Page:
But viewing the rise of algorithmic trading as a malevolent trend, as some media commentators and politicians have suggested, would be a mistake, says Matt Holden, head of European ETF trading at Knight Capital. "Computers have brought liquidity to the markets and algorithmic programmes were providing quotes all the way down during Thursday's market move," said Holden. "If you removed electronic trading you'd have to go back to the bad old days of single share trades being executed mainly in large blocks, with larger bid-offer spreads. But it's possible that some programmers may have got ahead of themselves in designing programmes to be fast to execute, without checking how robust they are in practice."

Could similar events to those of last Thursday occur during European trading time? "Not all of the same preconditions that led to Thursday's market plunge exist in Europe," said Hamid. "On NYSE Euronext, for example, trading is suspended if an ETF's price moves more than a certain percentage margin away from its net asset value. So trades at $0.001 - such as those we saw in some U.S. ETFs on Thursday, well over 99% away from net asset value - couldn't occur on several European exchanges as trading would have been suspended."

Jan de Bolle, head of business development at Flow Traders, concurs. "If share prices move that much then on several exchanges in Europe you go into auction mode, giving a five minute break for people to reassess their quotes."

Frederic Ponzo, managing partner at trading consultancy GreySpark Partners, argues that regulatory intervention is needed to impose stricter controls on share trading. "At the moment you have rather meaningless, qualitative controls on market operators imposed by exchanges, saying, for example, that you need to be able to operate 99% of the time. Instead, we need quantifiable rules that say, for example, that if you're driving at 100km per hour, you need to be able to brake to a stop within 100 metres. Such rules should be centrally imposed, for example under the European Commission's Market in Financial Instruments Directive (MiFID), otherwise they won't work. The traditional exchanges are under severe competitive pressure from smaller, more nimble trading platforms and so there's no way they'll voluntarily implement shackles on their way of operating."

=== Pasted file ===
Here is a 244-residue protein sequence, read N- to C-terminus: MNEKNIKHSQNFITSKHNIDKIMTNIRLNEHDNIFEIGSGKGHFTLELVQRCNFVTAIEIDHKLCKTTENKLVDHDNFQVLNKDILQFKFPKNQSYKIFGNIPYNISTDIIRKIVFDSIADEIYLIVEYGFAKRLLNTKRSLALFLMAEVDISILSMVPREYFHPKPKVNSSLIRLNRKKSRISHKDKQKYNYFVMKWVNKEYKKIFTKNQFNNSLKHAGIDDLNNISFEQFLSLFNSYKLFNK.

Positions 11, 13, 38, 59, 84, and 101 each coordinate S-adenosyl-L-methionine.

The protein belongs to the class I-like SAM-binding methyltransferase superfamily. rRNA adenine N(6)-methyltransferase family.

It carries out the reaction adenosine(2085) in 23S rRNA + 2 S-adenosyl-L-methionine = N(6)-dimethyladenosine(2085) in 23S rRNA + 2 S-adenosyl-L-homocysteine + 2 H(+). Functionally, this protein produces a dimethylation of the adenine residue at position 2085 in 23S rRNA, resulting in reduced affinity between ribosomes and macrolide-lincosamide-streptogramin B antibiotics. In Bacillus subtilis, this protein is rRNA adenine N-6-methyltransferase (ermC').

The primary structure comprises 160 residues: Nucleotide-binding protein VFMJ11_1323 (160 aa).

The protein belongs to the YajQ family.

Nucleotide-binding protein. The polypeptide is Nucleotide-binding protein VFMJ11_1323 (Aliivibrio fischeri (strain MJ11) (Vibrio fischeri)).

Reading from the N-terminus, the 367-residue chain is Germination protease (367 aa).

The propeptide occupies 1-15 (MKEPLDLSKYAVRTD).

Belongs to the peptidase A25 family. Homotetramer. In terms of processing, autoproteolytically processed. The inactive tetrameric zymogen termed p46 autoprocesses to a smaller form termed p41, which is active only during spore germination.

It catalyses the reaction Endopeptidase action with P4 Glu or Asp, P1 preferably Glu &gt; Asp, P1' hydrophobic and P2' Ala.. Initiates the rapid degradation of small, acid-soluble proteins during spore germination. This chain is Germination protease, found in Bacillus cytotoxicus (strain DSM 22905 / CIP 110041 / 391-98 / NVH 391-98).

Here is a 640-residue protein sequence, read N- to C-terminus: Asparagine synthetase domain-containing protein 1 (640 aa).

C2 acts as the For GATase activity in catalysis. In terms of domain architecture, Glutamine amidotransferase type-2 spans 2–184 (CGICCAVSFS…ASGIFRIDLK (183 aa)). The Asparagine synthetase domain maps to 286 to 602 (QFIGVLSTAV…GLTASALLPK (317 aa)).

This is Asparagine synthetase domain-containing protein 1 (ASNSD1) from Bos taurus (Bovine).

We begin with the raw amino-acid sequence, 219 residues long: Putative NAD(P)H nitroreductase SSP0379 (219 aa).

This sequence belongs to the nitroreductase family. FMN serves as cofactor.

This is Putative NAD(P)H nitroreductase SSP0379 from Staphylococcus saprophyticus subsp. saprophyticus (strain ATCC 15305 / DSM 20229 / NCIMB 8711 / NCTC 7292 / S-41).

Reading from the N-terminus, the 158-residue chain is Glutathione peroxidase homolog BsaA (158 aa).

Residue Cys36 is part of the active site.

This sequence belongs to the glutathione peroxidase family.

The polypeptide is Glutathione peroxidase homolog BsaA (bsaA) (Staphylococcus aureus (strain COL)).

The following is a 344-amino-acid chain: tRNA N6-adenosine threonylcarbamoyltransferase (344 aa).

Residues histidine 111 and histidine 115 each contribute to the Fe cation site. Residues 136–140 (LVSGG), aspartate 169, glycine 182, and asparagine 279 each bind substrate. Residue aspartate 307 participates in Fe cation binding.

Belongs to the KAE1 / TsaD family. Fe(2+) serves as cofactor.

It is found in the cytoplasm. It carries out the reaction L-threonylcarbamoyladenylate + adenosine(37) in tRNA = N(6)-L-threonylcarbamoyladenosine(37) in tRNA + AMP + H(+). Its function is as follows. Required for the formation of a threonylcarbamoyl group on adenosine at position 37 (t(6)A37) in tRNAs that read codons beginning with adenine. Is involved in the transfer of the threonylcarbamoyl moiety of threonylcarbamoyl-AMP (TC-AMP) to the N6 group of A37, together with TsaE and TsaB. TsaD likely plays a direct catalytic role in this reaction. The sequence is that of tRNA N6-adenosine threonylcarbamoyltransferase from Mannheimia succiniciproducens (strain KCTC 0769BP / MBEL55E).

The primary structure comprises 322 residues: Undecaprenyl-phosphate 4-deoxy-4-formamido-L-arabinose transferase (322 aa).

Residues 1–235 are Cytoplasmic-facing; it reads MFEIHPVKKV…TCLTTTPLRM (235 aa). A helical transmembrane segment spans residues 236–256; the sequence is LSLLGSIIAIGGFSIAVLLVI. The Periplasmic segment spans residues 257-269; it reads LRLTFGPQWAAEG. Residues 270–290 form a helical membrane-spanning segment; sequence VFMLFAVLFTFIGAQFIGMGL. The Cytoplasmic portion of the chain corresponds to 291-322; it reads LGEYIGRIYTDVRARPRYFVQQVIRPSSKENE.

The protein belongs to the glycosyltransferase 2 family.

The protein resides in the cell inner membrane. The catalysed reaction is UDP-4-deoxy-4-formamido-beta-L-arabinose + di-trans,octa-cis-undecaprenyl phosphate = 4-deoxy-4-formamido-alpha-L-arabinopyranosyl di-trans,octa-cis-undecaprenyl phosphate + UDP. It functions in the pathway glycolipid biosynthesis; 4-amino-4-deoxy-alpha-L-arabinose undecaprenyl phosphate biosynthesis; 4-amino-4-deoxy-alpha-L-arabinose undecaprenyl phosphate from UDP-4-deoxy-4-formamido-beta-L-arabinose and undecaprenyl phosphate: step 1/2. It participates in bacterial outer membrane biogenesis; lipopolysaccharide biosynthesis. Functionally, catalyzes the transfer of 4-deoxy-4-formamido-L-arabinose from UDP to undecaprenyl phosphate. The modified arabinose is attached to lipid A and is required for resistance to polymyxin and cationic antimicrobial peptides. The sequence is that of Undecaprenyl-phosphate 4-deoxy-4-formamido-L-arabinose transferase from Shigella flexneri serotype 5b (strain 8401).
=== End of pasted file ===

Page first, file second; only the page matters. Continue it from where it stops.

"Right now incidents involving capacity constraints or trading halts are happening every other month on European exchanges," said Ponzo.

Hirander Misra, chief executive at Algo Technologies, agrees with the need for Europe-wide rules, while emphasising that electronic trading should not be used as a scapegoat. "Volatility and market crashes took place well before the advent of electronic trading systems - take 1929, for example. What we need are consistent checks and balances across trading venues, rather than going back to the dark ages of manual or floor-based trading. Market surveillance needs to take place Europe-wide, rather than at each individual venue. The ongoing review of MiFID is a good opportunity to undertake this. The review should also address the lack of consistency in different exchanges' rules on circuit breakers and price range checks."

The European Commission has already announced that it will be looking at the area of high frequency trading as part of its MiFID review. Last week's events in New York have no doubt moved this part of the review further up the Commission's agenda. In the U.S., the Securities and Exchange Commission has been involved in a sweeping review of the equity market infrastructure since the beginning of the year.

Were computers ultimately to blame for Thursday's mini-crash? There are already multiple theories of its cause, with little sign of consensus. But the way in which the trading of equities and ETFs is routed, reported and regulated is clearly becoming an ever-hotter issue.

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The views and opinions expressed herein are the views and opinions of the author and do not necessarily reflect those of Nasdaq, Inc.